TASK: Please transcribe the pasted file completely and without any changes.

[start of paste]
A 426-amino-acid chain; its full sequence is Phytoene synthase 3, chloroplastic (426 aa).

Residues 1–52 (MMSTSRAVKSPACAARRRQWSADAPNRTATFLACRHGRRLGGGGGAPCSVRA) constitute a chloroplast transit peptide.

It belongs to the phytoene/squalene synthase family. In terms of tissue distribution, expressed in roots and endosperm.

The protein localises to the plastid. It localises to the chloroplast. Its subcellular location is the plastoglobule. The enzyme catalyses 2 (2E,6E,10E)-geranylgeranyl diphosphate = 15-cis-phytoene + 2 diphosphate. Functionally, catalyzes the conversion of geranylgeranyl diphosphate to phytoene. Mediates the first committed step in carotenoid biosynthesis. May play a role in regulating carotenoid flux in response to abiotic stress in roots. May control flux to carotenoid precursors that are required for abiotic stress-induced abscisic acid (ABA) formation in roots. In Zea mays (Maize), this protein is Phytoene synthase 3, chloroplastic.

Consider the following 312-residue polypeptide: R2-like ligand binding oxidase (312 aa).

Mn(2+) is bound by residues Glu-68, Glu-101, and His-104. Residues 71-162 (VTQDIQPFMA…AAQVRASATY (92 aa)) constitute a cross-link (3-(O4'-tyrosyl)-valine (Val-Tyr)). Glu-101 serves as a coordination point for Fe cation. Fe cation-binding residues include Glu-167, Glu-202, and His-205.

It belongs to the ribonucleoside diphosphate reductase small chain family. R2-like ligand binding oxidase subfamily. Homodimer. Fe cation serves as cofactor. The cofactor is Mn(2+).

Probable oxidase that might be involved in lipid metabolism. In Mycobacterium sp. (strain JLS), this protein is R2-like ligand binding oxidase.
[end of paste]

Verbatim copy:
A 426-amino-acid chain; its full sequence is Phytoene synthase 3, chloroplastic (426 aa).

Residues 1–52 (MMSTSRAVKSPACAARRRQWSADAPNRTATFLACRHGRRLGGGGGAPCSVRA) constitute a chloroplast transit peptide.

It belongs to the phytoene/squalene synthase family. In terms of tissue distribution, expressed in roots and endosperm.

The protein localises to the plastid. It localises to the chloroplast. Its subcellular location is the plastoglobule. The enzyme catalyses 2 (2E,6E,10E)-geranylgeranyl diphosphate = 15-cis-phytoene + 2 diphosphate. Functionally, catalyzes the conversion of geranylgeranyl diphosphate to phytoene. Mediates the first committed step in carotenoid biosynthesis. May play a role in regulating carotenoid flux in response to abiotic stress in roots. May control flux to carotenoid precursors that are required for abiotic stress-induced abscisic acid (ABA) formation in roots. In Zea mays (Maize), this protein is Phytoene synthase 3, chloroplastic.

Consider the following 312-residue polypeptide: R2-like ligand binding oxidase (312 aa).

Mn(2+) is bound by residues Glu-68, Glu-101, and His-104. Residues 71-162 (VTQDIQPFMA…AAQVRASATY (92 aa)) constitute a cross-link (3-(O4'-tyrosyl)-valine (Val-Tyr)). Glu-101 serves as a coordination point for Fe cation. Fe cation-binding residues include Glu-167, Glu-202, and His-205.

It belongs to the ribonucleoside diphosphate reductase small chain family. R2-like ligand binding oxidase subfamily. Homodimer. Fe cation serves as cofactor. The cofactor is Mn(2+).

Probable oxidase that might be involved in lipid metabolism. In Mycobacterium sp. (strain JLS), this protein is R2-like ligand binding oxidase.